As we were handed our first set of ballots, the facilitator read off the names on the board one more time, and each candidate stood up and waved or nodded to the crowd. So that was an efficient reminder to match names to faces. We wished we could pick at least twice as many candidates, but we could only choose two men and two women.

RoZ and I were both decided on voting for me on the men’s side (obviously), and for Xong on the women’s side. The Hmong community is a significant part of the population of this district, so it must be represented in the delegation. We can’t think of anyone who could represent and advocate for that community more effectively than Xong.

On the men’s side, my second vote went to Bruce and RoZ voted for Matthew. Since Bruce is close to my age, she thought that it would be better to have two generations represented rather than one. She was right.

We both gave our second women’s vote to Alicia. We marked our ballots, handed them in and were told that it’ll take a few minutes to count the ballots, so this would be a good time to take a break.

People started to stream out of the room, passing us as we sat in our front-row seats near the door. We were greeted with lots of smiles and thumbs-ups, and some even came by with warm words of encouragement. Wow, I guess I did connect!

As the counting was completed, numbers were written next to our names on the board. On the top was written, “42 needed to win.” My vote total was in the mid-30’s and Matthew was in the high 30’s. Alicia had something like 44 and was elected.

The Second Ballot

One man and several women who polled in the single digits withdrew. The facilitator asked Alicia to fill out a form, and the second round of ballots were handed out. We were asked to vote for two men and one woman. Again we handed in our ballots, took a break, and waited for them to be counted and for numbers to appear on the board.

When the numbers were written next to our names, my name had a number that was bigger than 42. Holy shit! I’m in! I stood up and waved a thank you to the room.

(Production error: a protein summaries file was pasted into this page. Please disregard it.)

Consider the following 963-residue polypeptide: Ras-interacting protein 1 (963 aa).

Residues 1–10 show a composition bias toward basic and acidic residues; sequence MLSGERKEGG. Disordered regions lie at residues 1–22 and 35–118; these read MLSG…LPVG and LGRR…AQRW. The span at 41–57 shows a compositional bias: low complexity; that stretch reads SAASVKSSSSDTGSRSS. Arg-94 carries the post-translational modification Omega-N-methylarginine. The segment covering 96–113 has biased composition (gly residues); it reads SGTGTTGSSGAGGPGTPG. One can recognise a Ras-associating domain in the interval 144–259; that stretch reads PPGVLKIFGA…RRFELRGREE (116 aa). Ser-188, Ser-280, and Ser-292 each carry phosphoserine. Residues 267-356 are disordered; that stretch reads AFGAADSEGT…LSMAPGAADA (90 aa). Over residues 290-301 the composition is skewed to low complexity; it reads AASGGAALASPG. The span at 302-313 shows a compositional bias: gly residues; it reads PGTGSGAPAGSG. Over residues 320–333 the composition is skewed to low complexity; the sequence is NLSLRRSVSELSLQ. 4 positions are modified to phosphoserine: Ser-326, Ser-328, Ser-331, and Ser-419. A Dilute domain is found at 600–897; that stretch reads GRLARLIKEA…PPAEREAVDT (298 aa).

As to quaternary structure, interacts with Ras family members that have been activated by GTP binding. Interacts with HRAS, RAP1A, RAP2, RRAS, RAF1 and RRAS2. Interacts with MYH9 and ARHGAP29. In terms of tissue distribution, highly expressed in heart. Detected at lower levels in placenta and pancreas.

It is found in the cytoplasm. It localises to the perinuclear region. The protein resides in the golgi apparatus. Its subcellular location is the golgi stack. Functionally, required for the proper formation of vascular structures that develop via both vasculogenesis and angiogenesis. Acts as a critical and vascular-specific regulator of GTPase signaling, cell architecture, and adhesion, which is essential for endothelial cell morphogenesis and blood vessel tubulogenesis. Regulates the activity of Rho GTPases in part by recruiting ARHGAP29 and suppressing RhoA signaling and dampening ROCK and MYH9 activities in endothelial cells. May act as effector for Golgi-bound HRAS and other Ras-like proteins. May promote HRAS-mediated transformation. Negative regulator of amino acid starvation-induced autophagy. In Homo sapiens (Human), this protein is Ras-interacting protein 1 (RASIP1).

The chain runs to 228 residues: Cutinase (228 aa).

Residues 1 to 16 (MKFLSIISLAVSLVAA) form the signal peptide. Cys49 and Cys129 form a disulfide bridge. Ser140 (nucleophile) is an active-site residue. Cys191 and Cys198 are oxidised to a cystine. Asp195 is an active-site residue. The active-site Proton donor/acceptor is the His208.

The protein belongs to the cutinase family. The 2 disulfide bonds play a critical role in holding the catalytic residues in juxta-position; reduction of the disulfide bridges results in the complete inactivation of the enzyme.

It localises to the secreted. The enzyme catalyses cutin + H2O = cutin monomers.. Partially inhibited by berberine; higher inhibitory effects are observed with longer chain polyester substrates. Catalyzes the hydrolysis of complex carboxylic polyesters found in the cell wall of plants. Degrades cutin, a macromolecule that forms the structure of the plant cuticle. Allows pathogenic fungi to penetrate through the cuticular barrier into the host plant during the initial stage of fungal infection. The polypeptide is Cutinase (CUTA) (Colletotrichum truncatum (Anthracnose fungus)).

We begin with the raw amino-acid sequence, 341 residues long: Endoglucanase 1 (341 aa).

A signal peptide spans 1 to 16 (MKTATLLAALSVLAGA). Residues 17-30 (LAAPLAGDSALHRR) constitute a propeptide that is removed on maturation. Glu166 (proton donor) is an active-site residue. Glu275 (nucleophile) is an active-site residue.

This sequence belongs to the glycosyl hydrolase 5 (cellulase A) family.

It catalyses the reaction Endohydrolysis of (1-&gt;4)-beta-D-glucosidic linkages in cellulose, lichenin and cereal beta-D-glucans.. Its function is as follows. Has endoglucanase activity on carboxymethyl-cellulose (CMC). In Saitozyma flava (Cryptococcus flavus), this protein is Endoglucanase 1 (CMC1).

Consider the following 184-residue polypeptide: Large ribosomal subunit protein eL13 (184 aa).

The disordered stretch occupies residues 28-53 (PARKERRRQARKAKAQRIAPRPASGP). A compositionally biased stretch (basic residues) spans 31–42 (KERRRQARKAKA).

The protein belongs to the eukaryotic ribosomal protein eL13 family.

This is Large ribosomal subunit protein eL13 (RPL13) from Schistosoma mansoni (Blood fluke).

Matthew is still in the high 30’s, and none of the women have a majority. The facilitator gives me the same form she gave to Alicia, and the third ballot comes with instructions to vote for one man and one woman.

As the third set of ballots were being counted, I was filling out my delegate form while sitting and chatting with Xong.  It wasn’t much different from my first “declaration of intent” form. Name, address, contact info, etc. There was a section for “staff name”, “staff phone”, etc. I don’t have a “staff”, but RoZ will be with me so I guess that makes her my “staff”.

There were also the same “diversity” checkboxes. Am I African American, Native American, Hispanic, young, old, or diverse in any way? I remarked to Xong that I “feel diverse” even though I can’t check any of the diversity boxes. “There’s no check box for hippies!”

The reality hadn’t yet sunk in with RoZ. She asked whether there’s another level of voting I have to go thru before I’m a delegate. “No there isn’t, we’re going to Philadelphia.” I didn’t believe it either.

Matthew was easily elected on the third ballot. On the women’s side, Xong had the most votes but there was a three-way deadlock between Xong, Jillian, and a woman from central Wisconsin whose name I forget (sorry).

As the facilitator handed out the fourth round of ballots (vote for one woman), the prospect of an extended deadlock cast a pall over a tiring room full of people. Jillian said, “I’ll withdraw,” and Xong was easily elected on the fourth ballot.